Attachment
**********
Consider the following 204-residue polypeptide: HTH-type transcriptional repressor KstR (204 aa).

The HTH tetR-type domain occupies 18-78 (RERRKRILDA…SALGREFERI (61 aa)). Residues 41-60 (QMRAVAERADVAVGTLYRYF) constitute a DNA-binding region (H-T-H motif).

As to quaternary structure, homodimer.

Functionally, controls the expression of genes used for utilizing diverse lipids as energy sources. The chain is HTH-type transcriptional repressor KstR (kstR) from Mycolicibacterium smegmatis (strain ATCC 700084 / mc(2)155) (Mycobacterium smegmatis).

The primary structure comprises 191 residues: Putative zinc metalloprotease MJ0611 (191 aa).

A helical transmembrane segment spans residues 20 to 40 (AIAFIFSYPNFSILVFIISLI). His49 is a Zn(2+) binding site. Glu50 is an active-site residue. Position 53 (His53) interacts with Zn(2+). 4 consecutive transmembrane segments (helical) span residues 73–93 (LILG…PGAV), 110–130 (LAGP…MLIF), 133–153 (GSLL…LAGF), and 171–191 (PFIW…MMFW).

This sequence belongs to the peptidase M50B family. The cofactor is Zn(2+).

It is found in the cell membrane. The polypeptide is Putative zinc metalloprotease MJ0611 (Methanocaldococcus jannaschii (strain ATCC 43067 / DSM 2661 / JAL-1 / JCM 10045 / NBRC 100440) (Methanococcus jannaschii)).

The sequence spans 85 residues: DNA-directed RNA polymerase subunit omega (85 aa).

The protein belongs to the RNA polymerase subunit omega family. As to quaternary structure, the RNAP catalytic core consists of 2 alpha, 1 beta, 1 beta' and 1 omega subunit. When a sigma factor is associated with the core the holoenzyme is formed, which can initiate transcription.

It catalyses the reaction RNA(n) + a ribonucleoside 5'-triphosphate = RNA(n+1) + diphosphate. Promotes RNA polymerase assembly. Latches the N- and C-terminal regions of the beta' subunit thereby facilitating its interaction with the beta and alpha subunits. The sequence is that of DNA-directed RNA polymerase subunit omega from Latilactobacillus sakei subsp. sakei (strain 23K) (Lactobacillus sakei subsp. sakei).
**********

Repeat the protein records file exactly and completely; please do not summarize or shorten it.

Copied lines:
Consider the following 204-residue polypeptide: HTH-type transcriptional repressor KstR (204 aa).

The HTH tetR-type domain occupies 18-78 (RERRKRILDA…SALGREFERI (61 aa)). Residues 41-60 (QMRAVAERADVAVGTLYRYF) constitute a DNA-binding region (H-T-H motif).

As to quaternary structure, homodimer.

Functionally, controls the expression of genes used for utilizing diverse lipids as energy sources. The chain is HTH-type transcriptional repressor KstR (kstR) from Mycolicibacterium smegmatis (strain ATCC 700084 / mc(2)155) (Mycobacterium smegmatis).

The primary structure comprises 191 residues: Putative zinc metalloprotease MJ0611 (191 aa).

A helical transmembrane segment spans residues 20 to 40 (AIAFIFSYPNFSILVFIISLI). His49 is a Zn(2+) binding site. Glu50 is an active-site residue. Position 53 (His53) interacts with Zn(2+). 4 consecutive transmembrane segments (helical) span residues 73–93 (LILG…PGAV), 110–130 (LAGP…MLIF), 133–153 (GSLL…LAGF), and 171–191 (PFIW…MMFW).

This sequence belongs to the peptidase M50B family. The cofactor is Zn(2+).

It is found in the cell membrane. The polypeptide is Putative zinc metalloprotease MJ0611 (Methanocaldococcus jannaschii (strain ATCC 43067 / DSM 2661 / JAL-1 / JCM 10045 / NBRC 100440) (Methanococcus jannaschii)).

The sequence spans 85 residues: DNA-directed RNA polymerase subunit omega (85 aa).

The protein belongs to the RNA polymerase subunit omega family. As to quaternary structure, the RNAP catalytic core consists of 2 alpha, 1 beta, 1 beta' and 1 omega subunit. When a sigma factor is associated with the core the holoenzyme is formed, which can initiate transcription.

It catalyses the reaction RNA(n) + a ribonucleoside 5'-triphosphate = RNA(n+1) + diphosphate. Promotes RNA polymerase assembly. Latches the N- and C-terminal regions of the beta' subunit thereby facilitating its interaction with the beta and alpha subunits. The sequence is that of DNA-directed RNA polymerase subunit omega from Latilactobacillus sakei subsp. sakei (strain 23K) (Lactobacillus sakei subsp. sakei).